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Skip the Console, Build a Gaming PC

Skip the Console, Build a Gaming PC
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While the upcoming Xbox One and PlayStation 4 have impressive capabilities, they also have frustrating limitations, such as monopolistic digital download platforms and limited Internet browsing abilities. To play hardcore games without the restrictions, build your own gaming PC. While building a computer may sound intimidating, all you need is a little technological know-how and a solid handle on the components required.

PCs have the widest selection of both mainstream and indie titles, and PC games are often cheaper than their console counterparts. Because gaming PCs are usually more powerful than their rival consoles, the graphics look better and display at higher resolutions. Real-time strategy and simulation games are generally too unwieldy for console controls, giving PC gamers entire genres to themselves. Instead of just a few streaming video channels, PCs have the whole Internet at their disposal. Users can also upgrade PCs piecemeal rather than having to wait almost a decade between console releases.

If you're ready to get your hands dirty, there are a few things you'll need before you begin. The first is a willingness to deal with tangles of wires, very small screws and confusing instruction manuals. It doesn't take a tech wizard to build a PC, but if you've never taken apart a gadget or upgraded an existing computer, you may want to crack open your current machine first, just to see what everything looks like.

Also, whatever you do, avoid traditional retail stores like the plague. While they may sell the components you need, they will be extremely expensive. Stick to online shops or specialty tech outlets.

1. Motherboard

Whatever else you buy will plug into the motherboard, so make sure that it supports a separate graphics card (expensive ones do; cheap ones usually don't). Most motherboards also have integrated sound cards, which should be fine.

Price: $150 to $300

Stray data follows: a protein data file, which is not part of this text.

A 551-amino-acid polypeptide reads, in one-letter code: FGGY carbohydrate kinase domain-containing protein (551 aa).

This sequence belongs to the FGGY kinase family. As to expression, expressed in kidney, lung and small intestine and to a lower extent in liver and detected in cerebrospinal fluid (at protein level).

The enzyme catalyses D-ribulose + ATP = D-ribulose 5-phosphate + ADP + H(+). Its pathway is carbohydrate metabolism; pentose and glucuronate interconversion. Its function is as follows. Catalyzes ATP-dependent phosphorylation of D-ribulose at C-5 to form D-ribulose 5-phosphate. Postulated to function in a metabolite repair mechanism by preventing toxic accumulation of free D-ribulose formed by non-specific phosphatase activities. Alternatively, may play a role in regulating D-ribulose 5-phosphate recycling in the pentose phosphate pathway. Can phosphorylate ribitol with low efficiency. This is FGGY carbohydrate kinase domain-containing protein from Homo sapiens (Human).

2. Processor

Your motherboard will be optimized for either an AMD or Intel processor, so be sure to coordinate the two components. You'll want at least 3.5 GHz, quad-core version from either vendor, but AMD is cheaper while Intel is more robust.

Price: $100 to $300

3. Memory (RAM)

Eight GB of RAM is good; 16 GB is better. Here, it's best to just check the reviews and make absolutely certain your RAM is the proper size for your motherboard. Your motherboard's instructions will let you know the right kind to buy.

Price: $50 to $150.

4. Cooling

The choice between traditional fans and liquid-cooled heat sinks can be difficult, but if you think you'll be gaming for more than a few hours at a time, at least consider liquid cooling. Fans are inexpensive but noisy, while liquid cooling is quiet but can fry your whole system if it breaks.

Price: $50 to $150

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  • 3 Hide
    drewhoo , August 5, 2013 7:15 AM
    While there is no need to inundate beginners with technical details, there is a good cause for at least listing some citations for the claims this article is making, as well as resources for further exploration and learning. There are many build guides out there, but perhaps a beginner wouldn't know what words to use to search for them, so here are a few:

    Newegg's video series
    https://www.youtube.com/watch?v=lPIXAtNGGCw
    Tom's Hardware's
    http://www.tomshardware.com/faq/id-1657114/step-step-guide-building.html

    A decent power supply calculator